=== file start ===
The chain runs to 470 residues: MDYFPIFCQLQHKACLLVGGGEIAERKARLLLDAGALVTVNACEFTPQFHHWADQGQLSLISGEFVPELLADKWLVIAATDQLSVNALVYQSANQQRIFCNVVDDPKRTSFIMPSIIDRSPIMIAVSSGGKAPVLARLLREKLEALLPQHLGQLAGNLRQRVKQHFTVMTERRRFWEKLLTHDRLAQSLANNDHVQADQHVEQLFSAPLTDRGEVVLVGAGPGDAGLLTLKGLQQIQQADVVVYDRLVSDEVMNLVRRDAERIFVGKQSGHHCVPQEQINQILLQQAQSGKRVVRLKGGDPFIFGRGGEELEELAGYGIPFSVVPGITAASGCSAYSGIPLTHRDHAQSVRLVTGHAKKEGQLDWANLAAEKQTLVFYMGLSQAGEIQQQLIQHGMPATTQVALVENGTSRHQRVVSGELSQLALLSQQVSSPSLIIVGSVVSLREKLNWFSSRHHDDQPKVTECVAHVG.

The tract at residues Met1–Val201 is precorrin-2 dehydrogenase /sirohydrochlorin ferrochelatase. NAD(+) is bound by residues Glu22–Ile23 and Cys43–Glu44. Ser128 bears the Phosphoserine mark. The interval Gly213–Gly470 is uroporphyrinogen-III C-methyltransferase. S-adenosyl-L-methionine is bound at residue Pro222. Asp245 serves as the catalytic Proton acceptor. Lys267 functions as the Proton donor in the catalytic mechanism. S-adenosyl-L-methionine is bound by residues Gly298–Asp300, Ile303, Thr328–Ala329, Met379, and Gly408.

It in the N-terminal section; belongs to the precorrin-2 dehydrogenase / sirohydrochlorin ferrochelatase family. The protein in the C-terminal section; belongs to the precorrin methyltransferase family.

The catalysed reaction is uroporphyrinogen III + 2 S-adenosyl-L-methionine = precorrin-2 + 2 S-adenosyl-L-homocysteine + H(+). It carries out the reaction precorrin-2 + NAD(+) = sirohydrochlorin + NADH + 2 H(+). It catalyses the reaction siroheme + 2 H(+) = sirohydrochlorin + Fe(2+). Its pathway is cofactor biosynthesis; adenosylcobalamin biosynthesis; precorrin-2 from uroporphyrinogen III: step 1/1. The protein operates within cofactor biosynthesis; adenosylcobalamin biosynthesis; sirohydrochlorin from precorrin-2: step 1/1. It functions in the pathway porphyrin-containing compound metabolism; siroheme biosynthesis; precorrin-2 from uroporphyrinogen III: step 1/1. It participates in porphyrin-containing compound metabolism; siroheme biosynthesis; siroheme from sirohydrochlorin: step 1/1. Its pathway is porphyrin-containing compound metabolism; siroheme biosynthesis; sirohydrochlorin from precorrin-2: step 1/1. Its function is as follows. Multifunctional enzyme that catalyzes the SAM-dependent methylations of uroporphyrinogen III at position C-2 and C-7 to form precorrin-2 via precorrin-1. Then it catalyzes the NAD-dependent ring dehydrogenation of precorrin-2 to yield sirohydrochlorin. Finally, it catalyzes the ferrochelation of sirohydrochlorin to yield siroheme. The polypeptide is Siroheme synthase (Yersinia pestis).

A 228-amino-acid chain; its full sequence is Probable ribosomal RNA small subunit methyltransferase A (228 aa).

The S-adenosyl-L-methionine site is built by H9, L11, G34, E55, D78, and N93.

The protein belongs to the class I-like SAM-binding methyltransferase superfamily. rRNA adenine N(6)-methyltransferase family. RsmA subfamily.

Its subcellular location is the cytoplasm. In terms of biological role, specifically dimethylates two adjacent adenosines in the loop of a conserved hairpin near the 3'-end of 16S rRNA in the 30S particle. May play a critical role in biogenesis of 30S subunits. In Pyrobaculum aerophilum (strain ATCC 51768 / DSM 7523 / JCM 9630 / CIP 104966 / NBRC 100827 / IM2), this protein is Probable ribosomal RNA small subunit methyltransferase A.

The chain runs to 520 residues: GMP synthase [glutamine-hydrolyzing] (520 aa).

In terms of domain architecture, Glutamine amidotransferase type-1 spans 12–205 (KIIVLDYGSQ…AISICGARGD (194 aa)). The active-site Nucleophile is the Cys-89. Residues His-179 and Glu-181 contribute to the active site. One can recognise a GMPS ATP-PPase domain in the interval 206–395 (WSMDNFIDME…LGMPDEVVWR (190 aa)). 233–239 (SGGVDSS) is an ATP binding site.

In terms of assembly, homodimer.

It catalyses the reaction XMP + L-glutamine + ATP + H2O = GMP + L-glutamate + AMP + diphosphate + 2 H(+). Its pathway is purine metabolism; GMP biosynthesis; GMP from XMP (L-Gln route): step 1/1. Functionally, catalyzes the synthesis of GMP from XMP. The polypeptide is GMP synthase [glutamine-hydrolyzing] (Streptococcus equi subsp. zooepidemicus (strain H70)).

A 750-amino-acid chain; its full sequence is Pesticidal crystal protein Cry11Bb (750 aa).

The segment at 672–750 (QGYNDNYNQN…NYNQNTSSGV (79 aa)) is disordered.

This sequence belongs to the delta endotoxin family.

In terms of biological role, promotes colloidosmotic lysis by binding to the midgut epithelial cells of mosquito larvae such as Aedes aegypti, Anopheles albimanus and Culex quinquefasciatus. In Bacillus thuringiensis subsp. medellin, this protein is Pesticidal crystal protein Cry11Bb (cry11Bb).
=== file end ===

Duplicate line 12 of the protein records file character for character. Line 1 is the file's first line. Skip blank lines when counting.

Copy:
It catalyses the reaction XMP + L-glutamine + ATP + H2O = GMP + L-glutamate + AMP + diphosphate + 2 H(+). Its pathway is purine metabolism; GMP biosynthesis; GMP from XMP (L-Gln route): step 1/1. Functionally, catalyzes the synthesis of GMP from XMP. The polypeptide is GMP synthase [glutamine-hydrolyzing] (Streptococcus equi subsp. zooepidemicus (strain H70)).